How do I effectively use primary sources to engage my diverse students in historical inquiry and thinking? How do I integrate the environment and environmental literacy into my curricula?
In the summer of 2019, 22 teachers joined us in a four-day workshop, sponsored by the Library of Congress Teaching with Primary Sources Program and the CA Education and the Environment Initiative, to grapple with these questions. The week was jam-packed with activities, including a model lesson investigating the causes of the Dust Bowl through primary and secondary sources, presentations regarding the history of the Amah Mutsun Tribal Band and the shrinking Aral Sea; and a guided tour of the Cowell Lime Works Historic District. Threaded throughout these activities were the themes of place-based historic inquiry and human-environment interactions, and lots of rich discussion and sharing of ideas and tools.
That sounds like plenty for four days, yes? Well we haven’t even listed all that we did, but there was also a focus task that drove our work for the week. That task was supporting participants in developing a lesson that used some of these sources and ideas to effectively engage all students, including English learners, in rich historical discussion and inquiry.
Teachers explored the Library of Congress’ rich digitized collections of historical sources and found sources to use in a lesson for their own classroom that integrated one of California’s environmental principles and concepts. Being the professionals that they are, participants pulled this off much to our delight. For example, elementary teachers used some of the ideas from the session on using google maps to have students compare a historic map of their community’s region with a contemporary representation of the same. Similarly, a U.S. History teacher had students investigate how late 19th century industrialism and urban growth played out in their local community, asking “How can the themes of Industrialism and Urban Growth unit be “seen” in the physical environment of Santa Cruz, both then and now?”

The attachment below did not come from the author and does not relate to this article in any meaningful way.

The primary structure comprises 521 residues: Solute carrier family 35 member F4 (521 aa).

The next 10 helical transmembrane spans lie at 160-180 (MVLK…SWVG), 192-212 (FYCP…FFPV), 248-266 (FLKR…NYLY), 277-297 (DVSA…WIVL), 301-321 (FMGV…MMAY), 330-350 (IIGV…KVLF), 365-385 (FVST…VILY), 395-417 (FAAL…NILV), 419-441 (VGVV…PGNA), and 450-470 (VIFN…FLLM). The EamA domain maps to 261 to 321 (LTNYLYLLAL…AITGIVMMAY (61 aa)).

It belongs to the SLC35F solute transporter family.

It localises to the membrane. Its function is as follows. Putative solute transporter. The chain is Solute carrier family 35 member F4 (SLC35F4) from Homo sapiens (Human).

A World History teacher planned to engage her students in analyzing and contextualizing resource and land-use conflict in the Amazon Rainforest and another teacher developed an investigation into the causes of the 2003 U.S. Invasion of Iraq. Good stuff!
This was our first multi-day summer workshop and we loved that it allowed us to spend extended time exploring new content, tools, and pedagogies with the excellent educators who joined us. But we also learned some lessons that will help us refine and improve future workshops. Those lessons also reaffirmed some of what we know and believe here at HCP—building collaborations and communities across areas of expertise and practice makes for powerful intellectual and learning opportunities! (Our group included UC Santa Cruz history and education faculty, classroom teachers and teacher-leaders, and local historians and representatives.)